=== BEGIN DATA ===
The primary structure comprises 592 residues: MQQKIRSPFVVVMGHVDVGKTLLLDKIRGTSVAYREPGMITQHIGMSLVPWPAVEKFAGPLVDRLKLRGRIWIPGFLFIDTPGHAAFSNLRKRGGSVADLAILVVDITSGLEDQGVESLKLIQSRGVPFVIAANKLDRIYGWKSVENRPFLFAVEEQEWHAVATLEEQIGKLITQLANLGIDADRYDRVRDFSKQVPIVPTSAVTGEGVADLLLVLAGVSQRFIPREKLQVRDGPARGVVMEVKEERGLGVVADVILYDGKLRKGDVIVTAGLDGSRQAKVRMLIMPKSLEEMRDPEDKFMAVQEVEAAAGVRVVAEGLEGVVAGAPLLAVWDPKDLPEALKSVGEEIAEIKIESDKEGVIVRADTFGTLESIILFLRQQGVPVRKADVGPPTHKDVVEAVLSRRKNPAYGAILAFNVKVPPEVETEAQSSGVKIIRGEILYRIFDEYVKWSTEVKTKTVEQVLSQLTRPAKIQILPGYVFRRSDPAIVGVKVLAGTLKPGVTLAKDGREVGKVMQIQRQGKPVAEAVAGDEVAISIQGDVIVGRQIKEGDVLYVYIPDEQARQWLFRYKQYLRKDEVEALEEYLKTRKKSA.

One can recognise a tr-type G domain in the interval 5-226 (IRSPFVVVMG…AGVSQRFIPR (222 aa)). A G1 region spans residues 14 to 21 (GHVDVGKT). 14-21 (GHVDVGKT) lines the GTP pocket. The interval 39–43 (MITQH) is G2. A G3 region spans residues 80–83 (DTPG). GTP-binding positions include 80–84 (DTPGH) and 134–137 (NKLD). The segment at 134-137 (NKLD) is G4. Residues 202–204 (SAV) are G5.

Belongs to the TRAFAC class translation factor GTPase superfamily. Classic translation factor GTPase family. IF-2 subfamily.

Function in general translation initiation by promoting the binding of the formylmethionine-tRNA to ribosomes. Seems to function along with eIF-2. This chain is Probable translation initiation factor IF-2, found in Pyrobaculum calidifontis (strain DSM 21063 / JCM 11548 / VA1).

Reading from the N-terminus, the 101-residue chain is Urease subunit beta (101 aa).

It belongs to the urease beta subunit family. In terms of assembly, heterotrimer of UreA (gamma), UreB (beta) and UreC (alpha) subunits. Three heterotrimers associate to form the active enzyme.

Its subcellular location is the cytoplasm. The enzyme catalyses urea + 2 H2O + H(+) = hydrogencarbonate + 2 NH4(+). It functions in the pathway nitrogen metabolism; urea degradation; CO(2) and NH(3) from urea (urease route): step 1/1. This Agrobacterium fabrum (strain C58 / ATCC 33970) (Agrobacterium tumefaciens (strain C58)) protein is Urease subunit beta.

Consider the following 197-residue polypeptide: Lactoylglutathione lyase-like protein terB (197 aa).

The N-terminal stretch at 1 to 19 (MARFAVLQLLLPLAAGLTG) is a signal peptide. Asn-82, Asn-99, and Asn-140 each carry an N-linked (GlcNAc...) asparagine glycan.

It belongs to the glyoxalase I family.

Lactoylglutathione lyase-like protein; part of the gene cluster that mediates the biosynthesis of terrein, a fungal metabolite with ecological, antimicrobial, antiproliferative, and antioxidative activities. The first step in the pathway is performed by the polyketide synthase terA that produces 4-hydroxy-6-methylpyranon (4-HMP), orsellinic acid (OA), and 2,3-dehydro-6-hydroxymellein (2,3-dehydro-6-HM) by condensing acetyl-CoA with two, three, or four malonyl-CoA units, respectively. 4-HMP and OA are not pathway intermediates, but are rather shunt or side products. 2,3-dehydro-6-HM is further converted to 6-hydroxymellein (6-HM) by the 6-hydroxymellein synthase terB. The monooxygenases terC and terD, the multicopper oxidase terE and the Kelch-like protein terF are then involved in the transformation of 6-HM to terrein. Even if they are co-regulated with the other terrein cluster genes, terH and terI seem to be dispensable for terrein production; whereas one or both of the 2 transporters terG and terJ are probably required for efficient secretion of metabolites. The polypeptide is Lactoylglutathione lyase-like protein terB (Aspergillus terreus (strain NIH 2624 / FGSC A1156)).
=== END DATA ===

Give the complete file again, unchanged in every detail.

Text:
The primary structure comprises 592 residues: MQQKIRSPFVVVMGHVDVGKTLLLDKIRGTSVAYREPGMITQHIGMSLVPWPAVEKFAGPLVDRLKLRGRIWIPGFLFIDTPGHAAFSNLRKRGGSVADLAILVVDITSGLEDQGVESLKLIQSRGVPFVIAANKLDRIYGWKSVENRPFLFAVEEQEWHAVATLEEQIGKLITQLANLGIDADRYDRVRDFSKQVPIVPTSAVTGEGVADLLLVLAGVSQRFIPREKLQVRDGPARGVVMEVKEERGLGVVADVILYDGKLRKGDVIVTAGLDGSRQAKVRMLIMPKSLEEMRDPEDKFMAVQEVEAAAGVRVVAEGLEGVVAGAPLLAVWDPKDLPEALKSVGEEIAEIKIESDKEGVIVRADTFGTLESIILFLRQQGVPVRKADVGPPTHKDVVEAVLSRRKNPAYGAILAFNVKVPPEVETEAQSSGVKIIRGEILYRIFDEYVKWSTEVKTKTVEQVLSQLTRPAKIQILPGYVFRRSDPAIVGVKVLAGTLKPGVTLAKDGREVGKVMQIQRQGKPVAEAVAGDEVAISIQGDVIVGRQIKEGDVLYVYIPDEQARQWLFRYKQYLRKDEVEALEEYLKTRKKSA.

One can recognise a tr-type G domain in the interval 5-226 (IRSPFVVVMG…AGVSQRFIPR (222 aa)). A G1 region spans residues 14 to 21 (GHVDVGKT). 14-21 (GHVDVGKT) lines the GTP pocket. The interval 39–43 (MITQH) is G2. A G3 region spans residues 80–83 (DTPG). GTP-binding positions include 80–84 (DTPGH) and 134–137 (NKLD). The segment at 134-137 (NKLD) is G4. Residues 202–204 (SAV) are G5.

Belongs to the TRAFAC class translation factor GTPase superfamily. Classic translation factor GTPase family. IF-2 subfamily.

Function in general translation initiation by promoting the binding of the formylmethionine-tRNA to ribosomes. Seems to function along with eIF-2. This chain is Probable translation initiation factor IF-2, found in Pyrobaculum calidifontis (strain DSM 21063 / JCM 11548 / VA1).

Reading from the N-terminus, the 101-residue chain is Urease subunit beta (101 aa).

It belongs to the urease beta subunit family. In terms of assembly, heterotrimer of UreA (gamma), UreB (beta) and UreC (alpha) subunits. Three heterotrimers associate to form the active enzyme.

Its subcellular location is the cytoplasm. The enzyme catalyses urea + 2 H2O + H(+) = hydrogencarbonate + 2 NH4(+). It functions in the pathway nitrogen metabolism; urea degradation; CO(2) and NH(3) from urea (urease route): step 1/1. This Agrobacterium fabrum (strain C58 / ATCC 33970) (Agrobacterium tumefaciens (strain C58)) protein is Urease subunit beta.

Consider the following 197-residue polypeptide: Lactoylglutathione lyase-like protein terB (197 aa).

The N-terminal stretch at 1 to 19 (MARFAVLQLLLPLAAGLTG) is a signal peptide. Asn-82, Asn-99, and Asn-140 each carry an N-linked (GlcNAc...) asparagine glycan.

It belongs to the glyoxalase I family.

Lactoylglutathione lyase-like protein; part of the gene cluster that mediates the biosynthesis of terrein, a fungal metabolite with ecological, antimicrobial, antiproliferative, and antioxidative activities. The first step in the pathway is performed by the polyketide synthase terA that produces 4-hydroxy-6-methylpyranon (4-HMP), orsellinic acid (OA), and 2,3-dehydro-6-hydroxymellein (2,3-dehydro-6-HM) by condensing acetyl-CoA with two, three, or four malonyl-CoA units, respectively. 4-HMP and OA are not pathway intermediates, but are rather shunt or side products. 2,3-dehydro-6-HM is further converted to 6-hydroxymellein (6-HM) by the 6-hydroxymellein synthase terB. The monooxygenases terC and terD, the multicopper oxidase terE and the Kelch-like protein terF are then involved in the transformation of 6-HM to terrein. Even if they are co-regulated with the other terrein cluster genes, terH and terI seem to be dispensable for terrein production; whereas one or both of the 2 transporters terG and terJ are probably required for efficient secretion of metabolites. The polypeptide is Lactoylglutathione lyase-like protein terB (Aspergillus terreus (strain NIH 2624 / FGSC A1156)).